The JSE disclosure guidance combines global best practice with local relevance, and simplifies ESG disclosure for both listed and private companies in a context of a myriad of frameworks, guidelines, standards and ratings in the market.

Unpacking the JSE Disclosure Guidance

The Sustainability Disclosure Guidance is an impact-focused, overarching reference document that has a basic set of metrics which are rooted in existing, well-established global standards. It is the blueprint which will assist companies to understand what matters, both on a local and global landscape, and start disclosing.

Parallel to that, is the Climate Disclosure Guidance which specifically aims to clarify current global best practices in climate-related disclosure and provides a step-by-step guide to get issuers started on this journey. The guidance can be a starting point for those tasked with preparing reports with the goal of integrating climate-related information for the first time, while also providing additional resources that can help deepen the journey into climate-related disclosure for those that are more advanced.

“It is our hope that the JSE Disclosure Guidance will help to improve business leadership, performance, accountability and transparency across the entire sustainability ecosystem,” concludes Fourie.

While organisations will have the prerogative to draw fully or in part from the guidance framework to augment their existing disclosure practices, the JSE supports the understanding that the structure of any high-quality disclosure is similar for organisations of all forms and sizes.

The JSE has long championed sustainability as it was the first emerging market – and the first stock exchange globally – to introduce a sustainability index in 2004. It is also a signatory to the United Nations-backed Principles for Responsible Investment and a founding partner of the Sustainable Stock Exchanges Initiative. The JSE is also home to the existing FTSE/JSE Responsible Investment Index and launched the Green Bond Segment in 2017, which was expanded to a fully-fledged Sustainability Segment in 2020.

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Bank of America: Food security — where environmental and social collide

  • Environmental meets social: food security is becoming an ESG issue given current geopolitics and climate change risks.
  • Food insecurity hurts EMs most, but also hits retail, beverages, hospitality, etc. Telecoms & media may see wage inflation.
  • Over 2bn people face food insecurity, yet 1/3 of food produced is wasted. We look at recipes for change from now to 2050.
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ICMM Members Commit to Consistent Reporting on Social and Economic Contribution

The International Council on Mining and Metals (ICMM) has published a new Social and Economic Reporting Framework which commits members to report against a set of social and economic indicators, empowering stakeholders such as communities, governments, and investors to assess the contribution of mining to social and economic development more easily.   

ICMM members, representing around a third of the industry, have committed to report on eight key indicators which includes country by country tax reporting on revenues, payment and tax, workforce composition, pay equality, wage level, training provided, local procurement, education and skills programmes, and capacity building.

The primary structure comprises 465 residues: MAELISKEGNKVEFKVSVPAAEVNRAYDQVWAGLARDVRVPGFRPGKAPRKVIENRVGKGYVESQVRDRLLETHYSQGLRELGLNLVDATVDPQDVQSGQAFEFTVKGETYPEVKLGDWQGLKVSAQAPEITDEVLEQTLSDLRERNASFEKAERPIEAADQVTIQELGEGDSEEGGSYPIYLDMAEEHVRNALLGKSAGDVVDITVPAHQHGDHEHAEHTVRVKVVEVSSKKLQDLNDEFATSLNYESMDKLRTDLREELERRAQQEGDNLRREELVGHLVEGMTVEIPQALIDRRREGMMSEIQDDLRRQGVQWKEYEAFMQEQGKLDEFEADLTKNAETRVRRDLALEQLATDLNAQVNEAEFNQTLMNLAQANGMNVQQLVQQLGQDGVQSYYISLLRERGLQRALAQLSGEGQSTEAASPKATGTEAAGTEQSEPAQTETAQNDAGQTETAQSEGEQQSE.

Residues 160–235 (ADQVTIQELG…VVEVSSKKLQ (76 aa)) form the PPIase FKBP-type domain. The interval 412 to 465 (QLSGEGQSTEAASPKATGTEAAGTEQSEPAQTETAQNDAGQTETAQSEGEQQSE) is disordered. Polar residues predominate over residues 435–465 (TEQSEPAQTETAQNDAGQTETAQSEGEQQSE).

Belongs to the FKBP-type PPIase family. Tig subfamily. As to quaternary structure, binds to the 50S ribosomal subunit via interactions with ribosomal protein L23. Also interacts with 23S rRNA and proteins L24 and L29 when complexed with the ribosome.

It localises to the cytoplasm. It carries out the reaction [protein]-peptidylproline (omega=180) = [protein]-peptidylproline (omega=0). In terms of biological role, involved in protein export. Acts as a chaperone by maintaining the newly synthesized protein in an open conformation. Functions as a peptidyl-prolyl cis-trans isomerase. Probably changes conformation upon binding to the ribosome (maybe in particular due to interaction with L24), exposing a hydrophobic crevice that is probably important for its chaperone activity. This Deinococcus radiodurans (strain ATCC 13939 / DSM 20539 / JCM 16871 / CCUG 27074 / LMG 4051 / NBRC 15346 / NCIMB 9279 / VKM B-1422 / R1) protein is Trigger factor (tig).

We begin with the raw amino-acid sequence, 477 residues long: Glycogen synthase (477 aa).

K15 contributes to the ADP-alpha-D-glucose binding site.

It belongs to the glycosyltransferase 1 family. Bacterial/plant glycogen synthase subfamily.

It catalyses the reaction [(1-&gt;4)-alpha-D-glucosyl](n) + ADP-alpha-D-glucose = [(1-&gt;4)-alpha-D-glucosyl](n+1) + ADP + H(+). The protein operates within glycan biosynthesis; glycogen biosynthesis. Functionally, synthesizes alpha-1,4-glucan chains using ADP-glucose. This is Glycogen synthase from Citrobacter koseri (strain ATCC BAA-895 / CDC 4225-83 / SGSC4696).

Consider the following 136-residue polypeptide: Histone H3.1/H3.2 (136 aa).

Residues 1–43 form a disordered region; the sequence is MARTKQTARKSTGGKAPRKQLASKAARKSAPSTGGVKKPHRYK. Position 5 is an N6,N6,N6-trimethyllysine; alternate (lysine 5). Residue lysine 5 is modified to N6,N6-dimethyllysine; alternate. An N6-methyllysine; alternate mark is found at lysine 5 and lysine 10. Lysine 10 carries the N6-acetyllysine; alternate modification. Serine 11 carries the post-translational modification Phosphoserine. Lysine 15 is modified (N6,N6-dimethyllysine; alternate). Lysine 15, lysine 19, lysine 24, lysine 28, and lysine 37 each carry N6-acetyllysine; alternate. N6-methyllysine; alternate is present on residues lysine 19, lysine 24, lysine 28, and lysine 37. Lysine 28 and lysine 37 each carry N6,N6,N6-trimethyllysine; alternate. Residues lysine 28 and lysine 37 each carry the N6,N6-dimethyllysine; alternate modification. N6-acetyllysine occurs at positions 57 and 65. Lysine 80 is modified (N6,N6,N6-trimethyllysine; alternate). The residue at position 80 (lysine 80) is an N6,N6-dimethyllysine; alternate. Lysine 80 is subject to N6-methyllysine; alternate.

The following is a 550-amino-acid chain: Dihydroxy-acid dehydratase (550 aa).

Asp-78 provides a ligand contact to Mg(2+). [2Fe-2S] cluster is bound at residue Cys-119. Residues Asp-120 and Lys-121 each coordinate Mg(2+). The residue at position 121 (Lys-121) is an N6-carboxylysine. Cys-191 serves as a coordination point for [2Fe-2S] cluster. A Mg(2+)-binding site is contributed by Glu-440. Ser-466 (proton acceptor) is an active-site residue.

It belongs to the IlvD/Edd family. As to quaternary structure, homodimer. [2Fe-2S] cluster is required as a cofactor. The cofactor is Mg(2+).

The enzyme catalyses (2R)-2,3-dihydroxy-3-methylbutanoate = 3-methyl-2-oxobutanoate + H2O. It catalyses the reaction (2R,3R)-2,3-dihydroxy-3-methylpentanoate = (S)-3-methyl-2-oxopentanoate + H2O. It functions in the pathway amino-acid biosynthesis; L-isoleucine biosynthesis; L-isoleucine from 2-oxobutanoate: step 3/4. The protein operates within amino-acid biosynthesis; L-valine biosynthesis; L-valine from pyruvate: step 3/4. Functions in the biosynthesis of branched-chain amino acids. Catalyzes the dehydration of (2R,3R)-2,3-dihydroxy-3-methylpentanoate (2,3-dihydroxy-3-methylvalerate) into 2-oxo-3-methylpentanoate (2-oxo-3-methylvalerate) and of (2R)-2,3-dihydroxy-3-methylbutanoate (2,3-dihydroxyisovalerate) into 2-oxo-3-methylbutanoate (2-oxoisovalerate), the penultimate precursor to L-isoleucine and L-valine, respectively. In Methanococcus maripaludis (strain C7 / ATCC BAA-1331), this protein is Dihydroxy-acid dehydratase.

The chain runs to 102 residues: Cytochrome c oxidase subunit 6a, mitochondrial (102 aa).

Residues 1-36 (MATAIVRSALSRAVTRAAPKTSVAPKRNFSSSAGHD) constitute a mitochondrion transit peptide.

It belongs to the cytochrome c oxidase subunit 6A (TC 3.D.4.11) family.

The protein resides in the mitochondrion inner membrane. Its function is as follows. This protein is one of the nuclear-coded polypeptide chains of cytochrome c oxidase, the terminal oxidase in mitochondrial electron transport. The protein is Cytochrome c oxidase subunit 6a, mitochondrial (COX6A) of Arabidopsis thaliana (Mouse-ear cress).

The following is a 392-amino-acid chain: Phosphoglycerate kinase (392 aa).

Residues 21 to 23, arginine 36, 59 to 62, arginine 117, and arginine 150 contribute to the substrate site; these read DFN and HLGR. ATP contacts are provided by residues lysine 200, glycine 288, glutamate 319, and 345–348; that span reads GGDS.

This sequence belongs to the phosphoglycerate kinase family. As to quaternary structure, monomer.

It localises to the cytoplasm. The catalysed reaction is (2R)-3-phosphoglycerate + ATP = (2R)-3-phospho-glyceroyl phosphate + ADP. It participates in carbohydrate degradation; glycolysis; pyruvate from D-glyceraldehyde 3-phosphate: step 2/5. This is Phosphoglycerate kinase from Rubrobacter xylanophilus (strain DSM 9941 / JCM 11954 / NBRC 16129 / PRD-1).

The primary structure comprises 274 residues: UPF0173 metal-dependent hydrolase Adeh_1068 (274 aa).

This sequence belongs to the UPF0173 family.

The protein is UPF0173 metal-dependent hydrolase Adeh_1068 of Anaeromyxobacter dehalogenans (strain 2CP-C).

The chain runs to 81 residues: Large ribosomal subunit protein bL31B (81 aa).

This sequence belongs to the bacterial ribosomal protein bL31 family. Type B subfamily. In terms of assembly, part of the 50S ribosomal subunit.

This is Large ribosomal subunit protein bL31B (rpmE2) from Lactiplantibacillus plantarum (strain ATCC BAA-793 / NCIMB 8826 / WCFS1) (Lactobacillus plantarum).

This disclosure will also help companies to better assess and strengthen the delivery of their social and economic contribution programmes, and provide a clearer overview of the contribution mining is making to economic growth, employment, skills, health, education and a range of other development opportunities in the regions close to their operations. 

Rohitesh Dhawan, CEO, ICMM said: “Mining plays a significant role in driving social and economic development in the regions where it takes place. What has been missing until now is a consistent set of indicators that measure these contributions, like for like. ICMM’s Social and Economic Reporting Framework raises the bar in several areas including the disaggregation of data by gender and ethnicity, and reporting of employee wages compared to the local living wage. This commitment represents a major step forward, and I encourage all mining companies to adopt the Framework to provide a more complete picture of the industry’s social and economic contribution and collectively identify areas for improvement. 

We recognise that there is still more to do to measure, prevent and manage the negative impacts mining activities can have on local communities. We will continue to work closely with stakeholders to assess the potential evolution of the Framework so that we can build on the data already being provided to give a clear picture of our members’ performance.”

Chris Griffith, CEO Gold Fields, said: “Along with other ICMM members, Gold Fields was actively involved in the development of the Framework as we believe the reporting of social and economic indicators is critical to help provide a clear picture of the contribution we make. This transparency is key to winning the trust of our stakeholders, particularly host communities and governments. We are already aligned with several of the indicators – as reported in our annual Report to Stakeholders – and are working towards disclosure against the full Framework.”

The Framework was developed through an assessment of existing reporting frameworks and company practices relating to social and economic contribution. It was informed by consultation with a range of external stakeholders including investors, civil society, customers, and international organisations and tested at sites by ICMM members. It builds on existing frameworks such as the Global Reporting Initiative (GRI), thereby ensuring a streamlined approach to reporting. Where indicators were not available in existing frameworks, new ones have been developed and included in the Framework.  

ICMM members have already started the work needed to incorporate these indicators into their reporting systems and are committed to disclose against the indicators by 2024, except for country-by-country tax, for which reporting is expected from 2025.

Rohitesh Dhawan will be moderating a panel at African Mining Indaba, where ICMM Council member Chris Griffith (Gold Fields CEO) and Anglo American South Africa Chair Nolitha Fakude will discuss mining’s overall contribution to society, the importance of consistent reporting on contribution, and how transparent reporting will help to build trust across the sector.

  • You can view the Social and Economic Reporting Framework and Guidance here


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ESG in the Mining Industry: What’s Missing?

By Nomsa Mbere, Partner & Sebastian Steenkamp, Associate by Webber Wentzel